A long time ago (meaning I don't remember when but it's been a while) I learned about a programming language called Lisp. It was said that by studying this language you'd gain deep insights into programming and you'd never write code the same way again. That definitely piqued my interest.
Some time later (don't remember when exactly either) I learned about the existence of Clojure and that it too, was something special. So I added it to the list of programming languages I wanted to learn some day.
Then, earlier this month, I felt the need to start a new project. To learn something new. So I figured I'd learn Lisp. That didn't last long though, as I found out that the recommended editor for Lisp is Emacs. And from trying out Emacs and vi about 20 years ago I knew that for some reason vi does fit with how my mind works, and Emacs doesn't.
So I went back to the drawing board, remembered there's a thing called Clojure, and learned that it's actually a Lisp dialect. Perfect! (Spoiler: Emacs is also recommended for Clojure, more on that later.) Next question was how to start learning. Back in 2018 I enjoyed solving the Python koans, so I did an internet search and found the Clojure koans.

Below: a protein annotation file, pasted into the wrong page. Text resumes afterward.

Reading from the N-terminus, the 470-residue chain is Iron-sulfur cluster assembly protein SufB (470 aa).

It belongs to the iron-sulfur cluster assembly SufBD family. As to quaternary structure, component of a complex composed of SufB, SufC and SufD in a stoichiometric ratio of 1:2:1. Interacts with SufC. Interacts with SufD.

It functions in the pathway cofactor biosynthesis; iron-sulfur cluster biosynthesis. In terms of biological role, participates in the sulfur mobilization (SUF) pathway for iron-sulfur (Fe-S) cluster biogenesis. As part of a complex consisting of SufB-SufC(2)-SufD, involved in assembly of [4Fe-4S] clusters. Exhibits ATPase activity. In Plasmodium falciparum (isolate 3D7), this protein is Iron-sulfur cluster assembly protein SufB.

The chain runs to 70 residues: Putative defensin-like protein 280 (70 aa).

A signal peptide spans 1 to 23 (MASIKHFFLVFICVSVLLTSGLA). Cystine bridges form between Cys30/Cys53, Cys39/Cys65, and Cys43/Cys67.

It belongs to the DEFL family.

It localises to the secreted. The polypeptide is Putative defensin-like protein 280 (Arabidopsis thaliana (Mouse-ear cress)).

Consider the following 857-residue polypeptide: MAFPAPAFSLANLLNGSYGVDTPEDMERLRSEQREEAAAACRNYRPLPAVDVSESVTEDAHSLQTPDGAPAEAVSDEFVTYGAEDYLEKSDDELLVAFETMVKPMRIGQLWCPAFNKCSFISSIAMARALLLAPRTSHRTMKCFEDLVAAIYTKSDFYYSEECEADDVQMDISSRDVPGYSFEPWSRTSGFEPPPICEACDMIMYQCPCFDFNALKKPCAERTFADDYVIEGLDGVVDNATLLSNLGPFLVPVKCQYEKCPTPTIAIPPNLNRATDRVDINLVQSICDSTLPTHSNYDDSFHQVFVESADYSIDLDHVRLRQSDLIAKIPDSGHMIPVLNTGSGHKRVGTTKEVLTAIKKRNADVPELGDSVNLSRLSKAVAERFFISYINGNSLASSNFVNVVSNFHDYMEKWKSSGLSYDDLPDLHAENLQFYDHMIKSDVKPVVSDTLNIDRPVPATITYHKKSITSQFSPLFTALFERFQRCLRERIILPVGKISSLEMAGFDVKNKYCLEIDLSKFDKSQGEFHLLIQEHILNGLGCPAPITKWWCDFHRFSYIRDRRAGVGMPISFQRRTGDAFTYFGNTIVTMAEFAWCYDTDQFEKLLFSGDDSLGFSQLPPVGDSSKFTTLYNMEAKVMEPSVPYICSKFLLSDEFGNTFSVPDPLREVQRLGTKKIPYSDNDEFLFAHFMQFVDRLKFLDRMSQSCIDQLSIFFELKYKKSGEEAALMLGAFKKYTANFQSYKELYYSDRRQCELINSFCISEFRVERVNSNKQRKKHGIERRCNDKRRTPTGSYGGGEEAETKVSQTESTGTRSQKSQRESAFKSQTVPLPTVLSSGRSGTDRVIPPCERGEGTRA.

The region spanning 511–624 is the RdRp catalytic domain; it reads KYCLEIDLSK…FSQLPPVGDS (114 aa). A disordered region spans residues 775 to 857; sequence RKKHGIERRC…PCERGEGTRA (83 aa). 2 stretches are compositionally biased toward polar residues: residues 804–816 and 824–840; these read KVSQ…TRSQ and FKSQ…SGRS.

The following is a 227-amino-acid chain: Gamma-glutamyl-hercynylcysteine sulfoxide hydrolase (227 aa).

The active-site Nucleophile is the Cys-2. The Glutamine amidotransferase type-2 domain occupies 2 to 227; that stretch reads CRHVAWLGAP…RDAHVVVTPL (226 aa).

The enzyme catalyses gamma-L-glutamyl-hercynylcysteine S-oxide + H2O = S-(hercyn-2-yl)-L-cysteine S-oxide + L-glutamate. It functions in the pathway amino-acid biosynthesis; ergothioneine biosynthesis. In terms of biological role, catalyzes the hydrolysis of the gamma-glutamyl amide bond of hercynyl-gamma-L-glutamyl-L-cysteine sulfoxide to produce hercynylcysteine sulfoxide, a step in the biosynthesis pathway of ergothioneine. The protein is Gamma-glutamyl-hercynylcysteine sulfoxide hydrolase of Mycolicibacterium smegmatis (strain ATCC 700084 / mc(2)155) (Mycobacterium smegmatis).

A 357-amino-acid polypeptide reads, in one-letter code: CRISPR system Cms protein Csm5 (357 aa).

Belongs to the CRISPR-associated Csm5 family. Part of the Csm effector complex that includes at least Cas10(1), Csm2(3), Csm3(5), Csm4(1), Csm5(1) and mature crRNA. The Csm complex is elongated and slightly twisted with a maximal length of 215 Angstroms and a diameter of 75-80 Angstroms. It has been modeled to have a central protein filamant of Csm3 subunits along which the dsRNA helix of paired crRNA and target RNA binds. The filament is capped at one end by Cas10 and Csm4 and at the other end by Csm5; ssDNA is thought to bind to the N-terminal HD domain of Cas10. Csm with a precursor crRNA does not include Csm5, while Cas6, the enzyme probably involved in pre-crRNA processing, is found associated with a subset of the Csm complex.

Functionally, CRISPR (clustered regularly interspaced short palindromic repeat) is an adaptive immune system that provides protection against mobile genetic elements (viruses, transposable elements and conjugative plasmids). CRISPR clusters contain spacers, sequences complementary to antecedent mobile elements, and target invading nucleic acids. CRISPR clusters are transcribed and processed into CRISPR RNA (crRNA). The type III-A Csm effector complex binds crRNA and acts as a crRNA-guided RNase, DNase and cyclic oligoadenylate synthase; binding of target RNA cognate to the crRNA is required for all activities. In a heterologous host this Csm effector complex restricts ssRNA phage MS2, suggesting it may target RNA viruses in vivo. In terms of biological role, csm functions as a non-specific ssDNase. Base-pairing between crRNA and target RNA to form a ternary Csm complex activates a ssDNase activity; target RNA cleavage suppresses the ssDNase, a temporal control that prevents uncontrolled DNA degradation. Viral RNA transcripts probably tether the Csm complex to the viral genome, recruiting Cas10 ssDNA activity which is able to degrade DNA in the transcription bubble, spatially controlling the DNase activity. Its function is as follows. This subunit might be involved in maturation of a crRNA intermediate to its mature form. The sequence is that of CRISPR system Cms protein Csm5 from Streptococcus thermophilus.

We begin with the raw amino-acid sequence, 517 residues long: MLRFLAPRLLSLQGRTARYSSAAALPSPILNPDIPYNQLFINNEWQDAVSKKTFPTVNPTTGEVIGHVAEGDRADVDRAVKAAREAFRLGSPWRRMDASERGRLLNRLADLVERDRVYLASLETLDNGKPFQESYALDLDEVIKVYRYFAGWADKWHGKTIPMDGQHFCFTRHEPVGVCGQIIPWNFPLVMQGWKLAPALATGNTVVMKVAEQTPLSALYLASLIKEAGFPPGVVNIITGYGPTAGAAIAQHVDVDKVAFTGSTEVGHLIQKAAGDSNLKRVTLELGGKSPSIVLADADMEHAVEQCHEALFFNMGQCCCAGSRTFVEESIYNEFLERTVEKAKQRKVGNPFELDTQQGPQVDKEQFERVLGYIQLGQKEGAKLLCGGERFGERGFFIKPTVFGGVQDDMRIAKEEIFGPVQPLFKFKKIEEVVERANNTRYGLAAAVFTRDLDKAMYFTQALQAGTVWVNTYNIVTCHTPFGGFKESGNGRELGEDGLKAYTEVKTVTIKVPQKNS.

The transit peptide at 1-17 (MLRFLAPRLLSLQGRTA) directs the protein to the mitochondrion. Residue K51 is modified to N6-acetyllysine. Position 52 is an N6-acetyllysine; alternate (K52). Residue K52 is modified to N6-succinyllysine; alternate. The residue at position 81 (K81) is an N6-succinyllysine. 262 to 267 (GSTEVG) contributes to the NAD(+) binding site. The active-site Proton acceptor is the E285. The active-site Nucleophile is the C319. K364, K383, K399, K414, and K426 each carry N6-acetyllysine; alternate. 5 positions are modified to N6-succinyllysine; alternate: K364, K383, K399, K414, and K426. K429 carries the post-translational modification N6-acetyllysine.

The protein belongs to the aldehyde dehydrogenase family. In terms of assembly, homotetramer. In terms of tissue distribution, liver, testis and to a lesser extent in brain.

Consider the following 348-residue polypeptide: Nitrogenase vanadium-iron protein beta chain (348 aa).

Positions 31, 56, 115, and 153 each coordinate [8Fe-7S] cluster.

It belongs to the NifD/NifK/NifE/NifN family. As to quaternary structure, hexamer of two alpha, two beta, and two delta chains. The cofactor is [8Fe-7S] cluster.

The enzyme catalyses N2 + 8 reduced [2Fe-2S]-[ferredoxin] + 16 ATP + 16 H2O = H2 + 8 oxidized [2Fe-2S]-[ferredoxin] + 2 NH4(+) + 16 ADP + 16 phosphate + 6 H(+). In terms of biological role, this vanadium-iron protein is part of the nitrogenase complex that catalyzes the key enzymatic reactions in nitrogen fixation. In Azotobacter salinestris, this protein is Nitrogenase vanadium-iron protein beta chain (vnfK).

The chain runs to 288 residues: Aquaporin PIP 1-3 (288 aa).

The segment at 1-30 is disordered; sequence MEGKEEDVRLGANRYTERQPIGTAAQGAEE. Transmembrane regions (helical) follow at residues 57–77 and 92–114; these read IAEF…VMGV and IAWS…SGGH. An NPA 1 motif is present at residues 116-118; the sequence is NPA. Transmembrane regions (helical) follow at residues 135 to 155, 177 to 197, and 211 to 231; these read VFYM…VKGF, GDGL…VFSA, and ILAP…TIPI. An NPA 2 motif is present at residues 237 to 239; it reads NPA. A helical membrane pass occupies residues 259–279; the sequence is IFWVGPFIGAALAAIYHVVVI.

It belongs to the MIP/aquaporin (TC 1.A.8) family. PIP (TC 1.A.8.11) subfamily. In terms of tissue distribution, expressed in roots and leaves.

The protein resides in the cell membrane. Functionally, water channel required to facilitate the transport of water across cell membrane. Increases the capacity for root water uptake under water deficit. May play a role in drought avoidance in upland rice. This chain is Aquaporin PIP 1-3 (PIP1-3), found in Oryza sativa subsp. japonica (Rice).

The Clojure koans
During the weekend of 18-19 April I solved the first 13 Clojure koans. I tweeted how it made my head hurt but in a good way. But then on Monday the 20th I started on the 14th koan on recursion and got stuck. And to be honest, I had also left a ToDo in the 7th one about functions, because I wasn't sure I had the correct solution.
So I decided I needed a different approach, one that included more explaining. Searching the internet led to pages such as the Clojure Newbie Guide and the Reference section of Reddit's r/Clojure. A lot of people recommended the book "Clojure for the Brave and True". After exploring the free online version I decided this was my way forward.
Clojure for the Brave and True
The first chapter has you create a Clojure project. So I followed the steps and pushed it all into a new git repository.
Next was chapter 2 "How to Use Emacs, an Excellent Clojure Editor", which led me to explore my options for Clojure editors. More on that in my next post.